Audre Lorde
Not only does the mythic norm help create marginalized bodies, but it is one of the starting points for those individuals who do not reflect it to begin self-fragmentation. This succeeds in creating a self-induced silence that many individuals do not even recognize, which mirrors the silence that other members of society place on a marginalized body.

This is similar to sentiments Anzaldúa utilizes in La Frontera to discuss the beginnings of the “new mestiza” consciousness. She writes, “Cradled in one culture, sandwiched between two cultures, straddling all three cultures and their value systems, la mestiza undergoes a struggle of flesh, a struggle of borders, an inner war. Like all people, we perceive the version of reality that our culture communicates. Like others having or living in more than one culture, we get multiple, often opposing messages.”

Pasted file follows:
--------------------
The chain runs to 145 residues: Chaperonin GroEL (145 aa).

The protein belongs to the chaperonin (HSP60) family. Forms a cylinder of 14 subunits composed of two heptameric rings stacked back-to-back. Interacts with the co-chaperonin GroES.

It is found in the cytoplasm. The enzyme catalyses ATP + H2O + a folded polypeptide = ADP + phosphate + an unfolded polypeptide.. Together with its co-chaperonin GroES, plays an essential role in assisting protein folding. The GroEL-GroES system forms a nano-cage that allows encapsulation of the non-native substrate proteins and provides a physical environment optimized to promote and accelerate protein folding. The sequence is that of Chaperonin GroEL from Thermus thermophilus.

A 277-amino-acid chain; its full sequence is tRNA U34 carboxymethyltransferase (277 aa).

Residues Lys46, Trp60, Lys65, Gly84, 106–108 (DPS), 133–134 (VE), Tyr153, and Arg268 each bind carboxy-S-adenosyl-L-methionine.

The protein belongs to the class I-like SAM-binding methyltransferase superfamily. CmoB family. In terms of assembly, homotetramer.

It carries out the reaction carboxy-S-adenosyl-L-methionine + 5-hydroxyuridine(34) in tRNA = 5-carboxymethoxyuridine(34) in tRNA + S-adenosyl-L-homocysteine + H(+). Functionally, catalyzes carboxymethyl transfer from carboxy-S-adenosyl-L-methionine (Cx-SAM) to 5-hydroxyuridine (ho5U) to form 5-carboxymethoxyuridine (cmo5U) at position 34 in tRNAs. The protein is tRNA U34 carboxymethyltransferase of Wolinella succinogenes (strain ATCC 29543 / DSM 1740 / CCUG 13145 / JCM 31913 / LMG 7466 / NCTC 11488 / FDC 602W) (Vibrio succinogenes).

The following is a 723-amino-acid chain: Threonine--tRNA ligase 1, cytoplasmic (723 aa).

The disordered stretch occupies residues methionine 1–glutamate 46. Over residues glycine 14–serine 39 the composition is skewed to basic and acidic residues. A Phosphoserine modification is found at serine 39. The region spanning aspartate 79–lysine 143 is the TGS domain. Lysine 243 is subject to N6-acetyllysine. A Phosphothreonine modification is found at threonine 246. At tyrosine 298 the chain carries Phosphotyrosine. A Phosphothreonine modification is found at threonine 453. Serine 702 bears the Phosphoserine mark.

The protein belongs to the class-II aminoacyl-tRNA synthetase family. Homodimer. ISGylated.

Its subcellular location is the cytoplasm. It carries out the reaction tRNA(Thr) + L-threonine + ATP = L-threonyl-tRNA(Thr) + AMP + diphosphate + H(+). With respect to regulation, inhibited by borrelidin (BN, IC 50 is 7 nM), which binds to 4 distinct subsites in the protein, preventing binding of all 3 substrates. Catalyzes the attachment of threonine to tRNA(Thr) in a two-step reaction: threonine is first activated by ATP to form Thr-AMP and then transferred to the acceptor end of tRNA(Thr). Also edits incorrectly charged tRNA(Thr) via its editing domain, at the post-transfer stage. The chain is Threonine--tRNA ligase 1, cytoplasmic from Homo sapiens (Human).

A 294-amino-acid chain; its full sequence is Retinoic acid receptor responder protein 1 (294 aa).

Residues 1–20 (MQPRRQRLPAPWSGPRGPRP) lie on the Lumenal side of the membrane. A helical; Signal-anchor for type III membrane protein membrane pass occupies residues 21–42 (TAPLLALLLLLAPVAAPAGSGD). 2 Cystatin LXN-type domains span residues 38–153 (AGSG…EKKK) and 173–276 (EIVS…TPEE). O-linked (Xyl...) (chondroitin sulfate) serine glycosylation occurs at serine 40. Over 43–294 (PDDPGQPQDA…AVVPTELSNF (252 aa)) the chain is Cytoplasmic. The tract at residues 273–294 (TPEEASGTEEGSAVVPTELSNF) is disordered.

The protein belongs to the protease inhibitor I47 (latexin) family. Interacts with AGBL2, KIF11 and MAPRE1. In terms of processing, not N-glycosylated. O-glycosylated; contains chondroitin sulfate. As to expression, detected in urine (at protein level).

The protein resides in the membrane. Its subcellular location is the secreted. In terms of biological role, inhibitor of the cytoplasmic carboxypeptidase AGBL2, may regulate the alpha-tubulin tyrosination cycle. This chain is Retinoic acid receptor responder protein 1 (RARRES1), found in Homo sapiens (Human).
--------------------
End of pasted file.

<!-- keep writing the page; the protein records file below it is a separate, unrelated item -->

Like Lorde’s idea of the mythic norm, Anzaldúa’s mestiza has several versions of reality/norms which are contradictory and with which an individual within that culture is suppose to identify. To identify exactly with any one of them would be next to impossible for an individual enmeshed in more than one culture.

Anzaldúa and Lorde have similar answers for this problem; using identities that embrace multiplicity, even to the point of being seen as contradictory. They take “the freedom to carve and chisel” their “own face” in Anzaldúa’s words. These multiplicities in identity help combat the fragmentation that can silence and make individuals invisible. As Lorde explains, “My fullest concentration of energy is available to me only when I integrate all the parts of who I am, openly, allowing power from particular sources of my living to flow back and forth freely through all my different selves, without the restrictions of externally imposed definition.”